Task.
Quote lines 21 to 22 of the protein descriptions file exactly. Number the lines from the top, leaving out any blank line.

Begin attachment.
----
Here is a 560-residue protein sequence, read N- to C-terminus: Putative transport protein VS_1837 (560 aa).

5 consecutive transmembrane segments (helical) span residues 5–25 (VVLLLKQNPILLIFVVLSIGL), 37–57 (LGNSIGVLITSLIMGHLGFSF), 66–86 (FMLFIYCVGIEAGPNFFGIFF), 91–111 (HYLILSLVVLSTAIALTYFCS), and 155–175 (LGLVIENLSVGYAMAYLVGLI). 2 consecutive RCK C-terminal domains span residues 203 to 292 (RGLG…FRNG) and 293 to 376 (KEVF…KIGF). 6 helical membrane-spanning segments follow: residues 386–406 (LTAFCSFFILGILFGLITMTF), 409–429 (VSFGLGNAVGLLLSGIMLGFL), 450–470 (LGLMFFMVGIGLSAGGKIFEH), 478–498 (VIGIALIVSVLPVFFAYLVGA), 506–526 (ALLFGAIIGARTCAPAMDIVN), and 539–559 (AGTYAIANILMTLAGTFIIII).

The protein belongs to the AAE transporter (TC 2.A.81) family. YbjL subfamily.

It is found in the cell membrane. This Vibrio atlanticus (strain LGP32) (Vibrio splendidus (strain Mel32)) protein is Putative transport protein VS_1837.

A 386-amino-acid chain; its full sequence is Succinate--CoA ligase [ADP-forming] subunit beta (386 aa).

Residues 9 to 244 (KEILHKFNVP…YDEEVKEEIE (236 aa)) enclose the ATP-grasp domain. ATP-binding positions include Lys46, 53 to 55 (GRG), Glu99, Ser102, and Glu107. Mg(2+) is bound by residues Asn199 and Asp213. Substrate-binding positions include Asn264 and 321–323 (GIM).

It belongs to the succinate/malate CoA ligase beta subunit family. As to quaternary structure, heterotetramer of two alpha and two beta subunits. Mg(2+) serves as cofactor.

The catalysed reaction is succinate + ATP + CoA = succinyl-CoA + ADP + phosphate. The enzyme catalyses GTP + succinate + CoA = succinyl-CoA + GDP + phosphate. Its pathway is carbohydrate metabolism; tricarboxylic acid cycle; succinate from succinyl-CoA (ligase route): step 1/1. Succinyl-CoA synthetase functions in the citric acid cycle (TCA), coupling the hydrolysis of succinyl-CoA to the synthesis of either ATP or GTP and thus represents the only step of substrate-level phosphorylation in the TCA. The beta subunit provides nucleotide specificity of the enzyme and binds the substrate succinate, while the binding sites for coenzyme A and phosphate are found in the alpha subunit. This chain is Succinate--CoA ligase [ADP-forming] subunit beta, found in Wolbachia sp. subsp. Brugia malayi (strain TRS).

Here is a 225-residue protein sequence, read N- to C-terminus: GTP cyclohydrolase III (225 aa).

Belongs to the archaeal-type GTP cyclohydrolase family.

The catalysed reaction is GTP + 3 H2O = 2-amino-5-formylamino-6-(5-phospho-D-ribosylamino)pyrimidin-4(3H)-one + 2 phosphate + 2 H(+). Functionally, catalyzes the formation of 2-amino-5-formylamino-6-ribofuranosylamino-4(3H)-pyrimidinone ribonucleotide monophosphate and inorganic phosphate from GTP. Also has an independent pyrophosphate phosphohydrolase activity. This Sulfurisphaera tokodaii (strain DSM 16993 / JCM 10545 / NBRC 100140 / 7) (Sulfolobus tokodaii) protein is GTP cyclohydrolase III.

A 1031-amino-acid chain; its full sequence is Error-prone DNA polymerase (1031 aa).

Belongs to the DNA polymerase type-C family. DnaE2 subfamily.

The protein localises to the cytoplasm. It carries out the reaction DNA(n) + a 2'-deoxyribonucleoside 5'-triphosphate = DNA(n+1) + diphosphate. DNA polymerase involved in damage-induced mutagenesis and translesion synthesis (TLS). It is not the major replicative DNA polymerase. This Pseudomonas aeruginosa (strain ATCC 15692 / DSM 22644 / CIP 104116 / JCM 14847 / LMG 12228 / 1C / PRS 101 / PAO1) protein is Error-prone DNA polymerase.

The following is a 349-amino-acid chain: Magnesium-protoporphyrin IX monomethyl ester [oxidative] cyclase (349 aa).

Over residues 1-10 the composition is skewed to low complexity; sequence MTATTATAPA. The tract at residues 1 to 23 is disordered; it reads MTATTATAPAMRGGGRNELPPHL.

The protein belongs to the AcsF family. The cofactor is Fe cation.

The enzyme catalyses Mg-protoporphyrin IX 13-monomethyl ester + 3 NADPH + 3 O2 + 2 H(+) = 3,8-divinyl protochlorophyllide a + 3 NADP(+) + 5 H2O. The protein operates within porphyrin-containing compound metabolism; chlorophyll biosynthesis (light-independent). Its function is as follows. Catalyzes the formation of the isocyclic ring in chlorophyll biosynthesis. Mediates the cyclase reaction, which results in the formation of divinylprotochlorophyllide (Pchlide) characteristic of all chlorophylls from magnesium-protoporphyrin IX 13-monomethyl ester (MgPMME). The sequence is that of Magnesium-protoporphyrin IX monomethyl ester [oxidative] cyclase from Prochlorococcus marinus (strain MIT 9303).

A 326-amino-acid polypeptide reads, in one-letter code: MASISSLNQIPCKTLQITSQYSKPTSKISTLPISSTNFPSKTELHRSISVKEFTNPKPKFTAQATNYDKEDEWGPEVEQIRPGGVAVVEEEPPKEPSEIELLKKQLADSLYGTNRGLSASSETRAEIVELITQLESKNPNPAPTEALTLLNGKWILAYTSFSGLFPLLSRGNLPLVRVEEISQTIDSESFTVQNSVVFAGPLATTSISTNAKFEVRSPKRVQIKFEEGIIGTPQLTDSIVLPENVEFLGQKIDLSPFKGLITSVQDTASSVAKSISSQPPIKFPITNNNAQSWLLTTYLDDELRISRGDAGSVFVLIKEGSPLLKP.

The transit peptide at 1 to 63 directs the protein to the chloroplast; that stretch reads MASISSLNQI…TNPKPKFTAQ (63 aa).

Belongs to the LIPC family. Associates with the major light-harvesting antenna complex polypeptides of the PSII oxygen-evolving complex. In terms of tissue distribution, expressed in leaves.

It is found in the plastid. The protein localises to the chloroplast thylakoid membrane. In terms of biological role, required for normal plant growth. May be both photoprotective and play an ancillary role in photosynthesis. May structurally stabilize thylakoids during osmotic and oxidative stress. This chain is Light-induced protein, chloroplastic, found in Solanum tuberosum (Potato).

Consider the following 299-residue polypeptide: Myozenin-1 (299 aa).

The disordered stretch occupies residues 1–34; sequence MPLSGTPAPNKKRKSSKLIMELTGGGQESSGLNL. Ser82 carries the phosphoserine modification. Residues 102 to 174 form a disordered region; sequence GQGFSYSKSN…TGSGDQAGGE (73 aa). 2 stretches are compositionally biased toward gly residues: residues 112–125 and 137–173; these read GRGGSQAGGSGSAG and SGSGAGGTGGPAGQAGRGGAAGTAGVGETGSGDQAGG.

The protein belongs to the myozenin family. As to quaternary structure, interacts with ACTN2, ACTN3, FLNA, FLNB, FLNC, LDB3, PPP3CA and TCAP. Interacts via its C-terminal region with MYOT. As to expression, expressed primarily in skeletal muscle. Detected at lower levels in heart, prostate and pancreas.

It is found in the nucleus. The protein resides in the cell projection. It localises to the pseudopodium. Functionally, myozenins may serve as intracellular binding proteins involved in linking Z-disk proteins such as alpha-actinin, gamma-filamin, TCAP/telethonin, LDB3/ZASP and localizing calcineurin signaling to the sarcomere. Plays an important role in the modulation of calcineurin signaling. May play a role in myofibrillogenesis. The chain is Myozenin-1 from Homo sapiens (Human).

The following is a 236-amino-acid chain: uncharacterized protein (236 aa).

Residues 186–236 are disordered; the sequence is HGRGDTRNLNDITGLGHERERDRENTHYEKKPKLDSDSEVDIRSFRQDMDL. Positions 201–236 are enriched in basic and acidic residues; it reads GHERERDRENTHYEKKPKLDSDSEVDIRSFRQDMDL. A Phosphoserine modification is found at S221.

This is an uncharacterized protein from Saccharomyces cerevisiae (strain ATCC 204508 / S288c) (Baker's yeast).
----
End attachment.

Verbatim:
Belongs to the LIPC family. Associates with the major light-harvesting antenna complex polypeptides of the PSII oxygen-evolving complex. In terms of tissue distribution, expressed in leaves.

It is found in the plastid. The protein localises to the chloroplast thylakoid membrane. In terms of biological role, required for normal plant growth. May be both photoprotective and play an ancillary role in photosynthesis. May structurally stabilize thylakoids during osmotic and oxidative stress. This chain is Light-induced protein, chloroplastic, found in Solanum tuberosum (Potato).